"The great Father Zed, Archiblogopoios"
- Fr. John Hunwicke
"Some 2 bit novus ordo cleric"
"Rev. John Zuhlsdorf, a traditionalist blogger who has never shied from picking fights with priests, bishops or cardinals when liturgical abuses are concerned."
"Father John Zuhlsdorf is a crank"
"Father Zuhlsdorf drives me crazy"
"the hate-filled Father John Zuhlsford" [sic]
"Father John Zuhlsdorf, the right wing priest who has a penchant for referring to NCR as the 'fishwrap'"
"Zuhlsdorf is an eccentric with no real consequences" - HERE
- Michael Sean Winters
"Fr Z is a true phenomenon of the information age: a power blogger and a priest."
- Anna Arco
“Given that Rorate Coeli and Shea are mad at Fr. Z, I think it proves Fr. Z knows what he is doing and he is right.”
"Let me be clear. Fr. Z is a shock jock, mostly. His readership is vast and touchy. They like to be provoked and react with speed and fury."
- Sam Rocha
"Father Z’s Blog is a bright star on a cloudy night."
"A cross between Kung Fu Panda and Wolverine."
Fr. Z is officially a hybrid of Gandalf and Obi-Wan XD
Rev. John Zuhlsdorf, a scrappy blogger popular with the Catholic right.
- America Magazine
RC integralist who prays like an evangelical fundamentalist.
-Austen Ivereigh on Twitter
[T]he even more mainline Catholic Fr. Z. blog.
-Deus Ex Machina
“For me the saddest thing about Father Z’s blog is how cruel it is.... It’s astonishing to me that a priest could traffic in such cruelty and hatred.”
- Jesuit homosexualist James Martin to BuzzFeed
"Fr. Z's is one of the more cheerful blogs out there and he is careful about keeping the crazies out of his commboxes"
- Paul in comment at 1 Peter 5
"I am a Roman Catholic, in no small part, because of your blog.
I am a TLM-going Catholic, in no small part, because of your blog.
And I am in a state of grace today, in no small part, because of your blog."
- Tom in comment
"Thank you for the delightful and edifying omnibus that is your blog."- Reader comment.
"Fr. Z disgraces his priesthood as a grifter, a liar, and a bully. - - Mark Shea
Though I can’t help to feel – I’ve been brought up that way – that the point of both Advent and Christmas music is actually singing it oneself, more so than with almost any other music during the year.
After all, Amazon began as a book store and our reverend host’s search box can well be used to find some songbooks.
Also, after we have duly and justly complained about the great evils the Protestant Reformation brought, let us now give credit where credit is due, and praise Luther for some good he actually did, which is enrich the Church’s, or at least the German Church’s, hymnals with a tradition of hymn-singing we would not probably otherwise have.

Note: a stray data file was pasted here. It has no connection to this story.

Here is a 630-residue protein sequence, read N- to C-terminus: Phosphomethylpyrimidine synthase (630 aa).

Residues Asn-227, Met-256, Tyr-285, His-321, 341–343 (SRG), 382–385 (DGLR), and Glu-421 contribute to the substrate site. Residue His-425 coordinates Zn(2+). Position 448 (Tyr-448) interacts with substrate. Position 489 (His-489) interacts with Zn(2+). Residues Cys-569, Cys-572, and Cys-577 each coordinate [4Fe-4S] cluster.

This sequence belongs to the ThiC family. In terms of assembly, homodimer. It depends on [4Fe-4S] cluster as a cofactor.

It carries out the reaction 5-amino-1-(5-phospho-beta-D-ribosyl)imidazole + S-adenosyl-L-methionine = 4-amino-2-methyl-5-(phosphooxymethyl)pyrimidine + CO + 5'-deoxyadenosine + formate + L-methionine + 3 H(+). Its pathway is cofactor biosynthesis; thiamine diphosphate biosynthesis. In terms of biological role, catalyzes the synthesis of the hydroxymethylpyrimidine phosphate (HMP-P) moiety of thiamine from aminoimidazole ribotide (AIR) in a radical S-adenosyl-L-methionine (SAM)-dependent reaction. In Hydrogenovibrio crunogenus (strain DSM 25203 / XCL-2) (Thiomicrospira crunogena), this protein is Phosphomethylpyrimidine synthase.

[I’d have given it in English, where the translation is “Lift up your heads, ye mighty gates”, if not there was apparently a different tune when that hymn is in English. Likewise, I could not link to “Wake awake with tidings thrilling”, because in the Internet you only get either Bach’s version of it, or a very slow but simplified version.]
Spot on. I have to say that my favorite reformed hymn is that old chestnut “O Come, O Come, Liturgical Blue” by Tim Ferguson.
This is sung to the tune of O Come, O Come Emmanuel:
O come, o come liturgical blue;
out with the old, and in with the new.
Let’s banish purple vestments from here,
the color blue is very HOT this year.
Refrain: Gaudy, gaudy, gaudy chasubles,
in baby, navy, powderpuff and teal.
Since Advent is the Blessed Virgin’s time,
we’ll wear blue, though it’s a canonic crime,
and in the third week, we’ll wear white.
Although it’s wrong, we’ll say that it’s alright.
Around the wreath we’ll place blue candlelight,
and in one corner, we will place one white.
We’ll drape blue over our communion rail,
and use blue burses with blue chalice veils.
Advent music, excellent.
Well, kidding set aside, my own favorite (dear richidel),
is of course byar the Southern German tune and version of the Rorate caeli topic. (And that is a Catholic song, not a Protestant acceptable song.)
The best youtube version I could find is here: https://www.youtube.com/watch?v=_l8ByQeodAs
Maybe I’ll arrive in giving an English translation:
‘Pour down, heaven, pour the just one,
clouds, o rain him down to us.’
cried the folk in land without sun
who’d received a promise thus:
once, the Envoy[*] themselves to see-ee
and to enter Heav’n with glee –
for the gate was then still shut
as no Saviour had there bee-en not.
For the gate was then still shut
as no Saviour had there been not!
Full of mercy hears the pleading
God in Heaven’s topmost throne.
All the flesh shall now be seeing
God’s bliss through His Son, His own!
Quick flew Gabriel down the sky-y
and he brought this as reply-y:
‘See I am the Lord’es maid:
Be’t to me as ha-as be-en said.
See I am the Lord’es maid:
Be’t to me a-as has been said.
And in our flesh’es shelter[**]
enter’d World the Father’s Son.
[We get up].
Life and light and grace’s welter
brought He down where yet was none!
Earth rejoice now full of pleasance
in the rays of God’s own presence:
Soon fulfilled shall be the tide:
Clear your hearts for Hi-im to abide.
Soon fulfill’d shall be the-e tide:
Clear your he-earts for Him to abide.
[* in the orig.: “the Mediator”
** in the orig.: “wrapping”]
There are also a couple of other beautiful stanzas, such as: “Thy obed’yence shall my life be / Virgin, humble, Virgin, chaste”, but these are the three most usually sung.
I just realized an advantage of listening to songs in Latin is I can listen to them at work and no one will likely complain about the nature of the songs.